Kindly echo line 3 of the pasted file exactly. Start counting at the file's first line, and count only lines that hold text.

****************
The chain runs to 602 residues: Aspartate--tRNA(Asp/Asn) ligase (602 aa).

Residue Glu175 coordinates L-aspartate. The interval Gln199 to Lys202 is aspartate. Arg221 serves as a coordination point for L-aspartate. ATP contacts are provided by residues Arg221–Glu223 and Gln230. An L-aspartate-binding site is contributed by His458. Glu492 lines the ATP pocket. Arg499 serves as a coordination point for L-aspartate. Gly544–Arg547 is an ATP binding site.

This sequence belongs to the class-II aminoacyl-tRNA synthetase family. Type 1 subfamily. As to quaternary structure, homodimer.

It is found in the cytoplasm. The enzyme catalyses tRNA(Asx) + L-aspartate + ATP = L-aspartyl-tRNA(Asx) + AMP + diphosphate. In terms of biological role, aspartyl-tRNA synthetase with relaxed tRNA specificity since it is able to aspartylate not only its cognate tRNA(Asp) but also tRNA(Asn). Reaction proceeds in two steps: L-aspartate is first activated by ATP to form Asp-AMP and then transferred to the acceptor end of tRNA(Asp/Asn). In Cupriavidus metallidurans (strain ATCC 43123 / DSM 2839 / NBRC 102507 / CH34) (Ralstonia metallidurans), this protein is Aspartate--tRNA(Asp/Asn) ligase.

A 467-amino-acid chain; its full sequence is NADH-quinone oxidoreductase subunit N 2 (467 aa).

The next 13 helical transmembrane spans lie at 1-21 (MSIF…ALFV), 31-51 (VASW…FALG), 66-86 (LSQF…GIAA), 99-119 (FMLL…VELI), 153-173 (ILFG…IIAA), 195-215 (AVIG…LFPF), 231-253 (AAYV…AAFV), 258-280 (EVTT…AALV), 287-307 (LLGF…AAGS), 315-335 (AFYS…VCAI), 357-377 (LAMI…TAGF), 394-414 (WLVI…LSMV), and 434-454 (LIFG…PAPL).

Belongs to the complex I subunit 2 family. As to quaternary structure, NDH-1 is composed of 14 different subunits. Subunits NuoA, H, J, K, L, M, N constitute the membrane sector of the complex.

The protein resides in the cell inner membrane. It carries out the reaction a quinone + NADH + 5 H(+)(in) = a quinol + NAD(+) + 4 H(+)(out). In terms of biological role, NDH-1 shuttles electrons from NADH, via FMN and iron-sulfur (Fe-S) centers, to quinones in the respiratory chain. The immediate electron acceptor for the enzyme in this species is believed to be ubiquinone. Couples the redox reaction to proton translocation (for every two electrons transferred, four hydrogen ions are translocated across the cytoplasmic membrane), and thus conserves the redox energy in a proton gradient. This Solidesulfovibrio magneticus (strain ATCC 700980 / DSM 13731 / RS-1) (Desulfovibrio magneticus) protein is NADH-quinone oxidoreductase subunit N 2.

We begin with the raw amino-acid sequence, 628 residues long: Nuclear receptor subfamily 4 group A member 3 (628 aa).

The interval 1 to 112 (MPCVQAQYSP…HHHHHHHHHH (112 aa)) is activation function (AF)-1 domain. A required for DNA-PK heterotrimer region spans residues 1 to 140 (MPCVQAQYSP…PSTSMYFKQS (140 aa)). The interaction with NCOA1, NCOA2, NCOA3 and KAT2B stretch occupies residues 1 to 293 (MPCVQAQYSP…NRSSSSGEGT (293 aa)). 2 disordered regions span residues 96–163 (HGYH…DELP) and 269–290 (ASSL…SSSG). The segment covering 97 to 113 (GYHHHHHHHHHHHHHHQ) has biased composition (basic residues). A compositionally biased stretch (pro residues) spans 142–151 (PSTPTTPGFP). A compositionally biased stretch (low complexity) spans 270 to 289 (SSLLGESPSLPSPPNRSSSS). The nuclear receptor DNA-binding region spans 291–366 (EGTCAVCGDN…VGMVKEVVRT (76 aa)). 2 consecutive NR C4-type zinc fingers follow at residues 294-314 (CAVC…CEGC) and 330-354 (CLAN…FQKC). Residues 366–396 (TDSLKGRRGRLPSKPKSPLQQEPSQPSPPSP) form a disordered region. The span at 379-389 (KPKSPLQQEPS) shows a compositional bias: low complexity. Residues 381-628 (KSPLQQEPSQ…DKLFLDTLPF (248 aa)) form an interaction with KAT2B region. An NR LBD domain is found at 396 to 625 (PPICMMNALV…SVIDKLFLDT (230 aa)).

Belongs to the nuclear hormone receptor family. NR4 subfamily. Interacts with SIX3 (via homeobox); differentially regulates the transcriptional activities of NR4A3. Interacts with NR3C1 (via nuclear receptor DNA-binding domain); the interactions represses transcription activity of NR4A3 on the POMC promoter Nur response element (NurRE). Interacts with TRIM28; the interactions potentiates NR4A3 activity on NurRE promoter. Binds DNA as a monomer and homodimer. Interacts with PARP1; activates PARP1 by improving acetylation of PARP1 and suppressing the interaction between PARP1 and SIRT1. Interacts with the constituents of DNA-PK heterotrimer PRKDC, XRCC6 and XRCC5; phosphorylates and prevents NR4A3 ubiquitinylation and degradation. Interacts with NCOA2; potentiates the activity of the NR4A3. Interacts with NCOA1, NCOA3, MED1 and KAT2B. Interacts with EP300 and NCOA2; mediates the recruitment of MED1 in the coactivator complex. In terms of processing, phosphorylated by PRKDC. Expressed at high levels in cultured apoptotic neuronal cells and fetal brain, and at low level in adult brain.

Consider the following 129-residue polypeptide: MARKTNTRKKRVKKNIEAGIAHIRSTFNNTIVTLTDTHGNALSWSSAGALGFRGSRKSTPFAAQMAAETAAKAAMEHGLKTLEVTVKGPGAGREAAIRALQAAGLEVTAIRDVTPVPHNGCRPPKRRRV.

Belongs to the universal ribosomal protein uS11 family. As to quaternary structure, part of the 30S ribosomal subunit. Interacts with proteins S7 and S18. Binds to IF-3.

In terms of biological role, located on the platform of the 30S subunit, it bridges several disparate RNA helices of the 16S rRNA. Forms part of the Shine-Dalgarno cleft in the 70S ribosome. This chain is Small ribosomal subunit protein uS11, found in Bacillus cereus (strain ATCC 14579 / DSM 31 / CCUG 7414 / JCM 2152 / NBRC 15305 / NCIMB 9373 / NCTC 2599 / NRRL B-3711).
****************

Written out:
This sequence belongs to the class-II aminoacyl-tRNA synthetase family. Type 1 subfamily. As to quaternary structure, homodimer.